Access to timely information can save lives. Here are a few tips on making information accessible and more available for everyone:
Consult with persons with disabilities, older persons and persons from cultural minorities on their preferred means ofcommunication.
Test the information with women, men and children from these groups to understand their barriers to receive, process and understand information. Consider: blind people, deaf people, people who are hard of hearing, people with psychosocial disabilities, people with intellectual impairments, and people who cannot read or write.
Ensure that information material is made available inmultiple formats using different technologies, such as SMS, radio, TV, but also written information, billboards and through meetings or trained volunteers providing information house-to-house.
Ensure that information material uses gender-, disability- and culturally sensitive language and imagery.
Provide easy-read versions of relevant documents.
When using printed material:
Use strong contrast colours;
Use simple typeface (Arial, Calibri) and font size minimum 12 and provide a copy with drawings;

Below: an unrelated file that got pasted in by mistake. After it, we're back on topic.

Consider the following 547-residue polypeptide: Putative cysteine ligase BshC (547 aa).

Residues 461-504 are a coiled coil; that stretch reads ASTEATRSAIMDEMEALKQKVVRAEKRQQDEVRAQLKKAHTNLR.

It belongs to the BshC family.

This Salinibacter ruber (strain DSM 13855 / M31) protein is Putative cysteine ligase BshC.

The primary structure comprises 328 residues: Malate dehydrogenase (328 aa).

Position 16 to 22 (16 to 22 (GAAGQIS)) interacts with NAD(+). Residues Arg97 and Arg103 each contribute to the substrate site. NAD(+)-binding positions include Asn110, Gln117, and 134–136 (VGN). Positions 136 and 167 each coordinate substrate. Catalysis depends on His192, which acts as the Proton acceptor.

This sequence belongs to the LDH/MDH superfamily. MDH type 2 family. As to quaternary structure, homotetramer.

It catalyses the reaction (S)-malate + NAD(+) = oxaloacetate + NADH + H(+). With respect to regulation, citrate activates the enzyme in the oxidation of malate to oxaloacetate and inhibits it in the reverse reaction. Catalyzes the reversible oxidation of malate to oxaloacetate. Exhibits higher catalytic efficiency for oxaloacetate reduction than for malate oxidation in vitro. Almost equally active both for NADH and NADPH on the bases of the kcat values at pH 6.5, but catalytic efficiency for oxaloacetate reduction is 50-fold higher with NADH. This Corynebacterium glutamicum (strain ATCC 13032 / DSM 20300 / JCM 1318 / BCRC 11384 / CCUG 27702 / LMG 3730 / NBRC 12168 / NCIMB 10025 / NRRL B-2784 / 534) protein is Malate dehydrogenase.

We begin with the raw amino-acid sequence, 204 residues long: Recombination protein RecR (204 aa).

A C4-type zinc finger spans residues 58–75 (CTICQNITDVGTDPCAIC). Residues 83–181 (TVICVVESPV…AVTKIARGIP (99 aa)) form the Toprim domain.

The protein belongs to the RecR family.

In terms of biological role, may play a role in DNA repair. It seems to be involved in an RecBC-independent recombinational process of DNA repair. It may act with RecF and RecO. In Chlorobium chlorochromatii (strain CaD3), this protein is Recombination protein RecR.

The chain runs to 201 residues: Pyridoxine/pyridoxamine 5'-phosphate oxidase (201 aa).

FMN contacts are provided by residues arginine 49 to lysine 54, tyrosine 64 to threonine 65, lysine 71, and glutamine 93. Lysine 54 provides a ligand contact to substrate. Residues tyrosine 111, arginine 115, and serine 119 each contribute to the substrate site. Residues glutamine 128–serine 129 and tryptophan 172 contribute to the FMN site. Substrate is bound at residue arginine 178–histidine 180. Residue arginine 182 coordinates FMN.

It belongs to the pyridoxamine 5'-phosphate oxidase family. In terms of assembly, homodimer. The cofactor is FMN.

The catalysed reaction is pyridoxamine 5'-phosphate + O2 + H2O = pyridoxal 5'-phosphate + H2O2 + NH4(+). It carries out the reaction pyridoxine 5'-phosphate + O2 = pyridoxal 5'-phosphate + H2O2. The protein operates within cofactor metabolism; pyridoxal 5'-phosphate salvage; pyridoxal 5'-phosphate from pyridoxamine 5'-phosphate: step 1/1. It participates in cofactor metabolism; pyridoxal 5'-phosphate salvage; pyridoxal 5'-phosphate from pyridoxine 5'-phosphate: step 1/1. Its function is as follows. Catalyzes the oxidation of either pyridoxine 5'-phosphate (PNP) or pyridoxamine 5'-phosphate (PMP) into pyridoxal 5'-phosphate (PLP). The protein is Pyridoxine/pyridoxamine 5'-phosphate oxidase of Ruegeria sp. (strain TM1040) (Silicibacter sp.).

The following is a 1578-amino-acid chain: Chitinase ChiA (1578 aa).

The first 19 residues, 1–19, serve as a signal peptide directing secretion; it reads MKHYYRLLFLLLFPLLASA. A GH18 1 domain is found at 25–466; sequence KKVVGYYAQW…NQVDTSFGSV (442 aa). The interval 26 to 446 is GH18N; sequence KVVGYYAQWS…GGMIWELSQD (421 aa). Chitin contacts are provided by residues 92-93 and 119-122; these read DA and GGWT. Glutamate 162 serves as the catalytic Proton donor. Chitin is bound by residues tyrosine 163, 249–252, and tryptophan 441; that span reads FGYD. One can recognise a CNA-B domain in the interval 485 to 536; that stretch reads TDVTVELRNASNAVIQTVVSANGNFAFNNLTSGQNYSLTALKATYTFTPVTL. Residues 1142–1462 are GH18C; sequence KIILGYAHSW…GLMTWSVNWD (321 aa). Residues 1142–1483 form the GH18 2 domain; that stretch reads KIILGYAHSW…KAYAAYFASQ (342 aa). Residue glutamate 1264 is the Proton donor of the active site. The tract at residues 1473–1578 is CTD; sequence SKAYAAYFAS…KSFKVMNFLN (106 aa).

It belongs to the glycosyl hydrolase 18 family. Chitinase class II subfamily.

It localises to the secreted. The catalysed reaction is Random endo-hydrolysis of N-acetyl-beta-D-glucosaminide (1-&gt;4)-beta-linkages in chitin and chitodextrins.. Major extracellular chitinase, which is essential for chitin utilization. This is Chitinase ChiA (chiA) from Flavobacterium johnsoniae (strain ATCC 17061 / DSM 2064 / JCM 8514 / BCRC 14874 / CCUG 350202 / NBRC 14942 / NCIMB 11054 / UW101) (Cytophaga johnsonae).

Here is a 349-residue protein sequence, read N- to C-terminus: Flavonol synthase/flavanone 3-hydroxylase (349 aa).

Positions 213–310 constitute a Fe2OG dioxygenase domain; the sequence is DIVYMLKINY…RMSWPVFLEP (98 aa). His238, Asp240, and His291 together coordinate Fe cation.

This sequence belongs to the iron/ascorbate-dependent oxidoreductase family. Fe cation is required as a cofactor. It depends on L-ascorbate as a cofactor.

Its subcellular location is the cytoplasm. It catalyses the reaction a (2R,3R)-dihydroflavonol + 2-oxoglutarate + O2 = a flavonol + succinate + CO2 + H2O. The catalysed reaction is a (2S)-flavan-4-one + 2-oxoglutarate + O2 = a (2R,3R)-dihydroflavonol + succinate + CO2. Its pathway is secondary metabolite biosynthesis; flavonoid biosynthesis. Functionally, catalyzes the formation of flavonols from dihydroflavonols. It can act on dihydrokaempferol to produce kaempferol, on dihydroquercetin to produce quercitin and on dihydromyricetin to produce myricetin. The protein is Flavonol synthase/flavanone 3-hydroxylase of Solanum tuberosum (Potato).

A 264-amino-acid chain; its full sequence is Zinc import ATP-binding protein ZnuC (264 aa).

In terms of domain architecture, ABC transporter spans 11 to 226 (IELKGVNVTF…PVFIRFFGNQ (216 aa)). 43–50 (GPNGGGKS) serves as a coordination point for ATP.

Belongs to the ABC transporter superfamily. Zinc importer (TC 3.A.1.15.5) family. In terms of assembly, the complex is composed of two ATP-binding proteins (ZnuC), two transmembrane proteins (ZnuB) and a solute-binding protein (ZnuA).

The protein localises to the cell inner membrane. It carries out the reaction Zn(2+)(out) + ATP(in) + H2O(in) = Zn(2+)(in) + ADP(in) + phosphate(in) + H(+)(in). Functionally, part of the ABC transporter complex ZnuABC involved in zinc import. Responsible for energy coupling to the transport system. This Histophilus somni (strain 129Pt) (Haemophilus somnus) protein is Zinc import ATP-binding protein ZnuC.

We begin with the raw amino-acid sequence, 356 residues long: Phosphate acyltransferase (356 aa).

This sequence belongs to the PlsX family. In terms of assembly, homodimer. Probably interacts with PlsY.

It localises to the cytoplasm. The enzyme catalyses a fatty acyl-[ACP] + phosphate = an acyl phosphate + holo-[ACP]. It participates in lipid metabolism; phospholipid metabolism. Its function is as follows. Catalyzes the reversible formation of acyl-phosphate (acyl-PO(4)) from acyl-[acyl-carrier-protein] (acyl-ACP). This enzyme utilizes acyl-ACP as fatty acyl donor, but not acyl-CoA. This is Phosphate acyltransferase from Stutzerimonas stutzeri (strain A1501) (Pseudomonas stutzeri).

Use large dark print (at least 10 cm letters for 3 m viewing distance/ 20 cm for 10 m distance).
Make sure to provide large print versions of print materials.
When using audio material:
Use audio signal for preparedness, street campaigns and sensitization;
It is preferable to have a larger number of quieter alarms rather than a few very loud ones, in order to achieve a more even distribution of the signal;
Audio material should be combined with printed material.
When using electronic material
Use strong contrastcolours;
Use large font (minimum 12), avoid italic font;
Include option for enlarging text;
Design an accessible website, see resources below.
When using information boards
Place them at a height easily readable for a wheelchair user and younger children, 75-90 cm above the ground and maximum 180 cm high.
Information can be shared using tactile maps, which can be read by persons with visual impairment.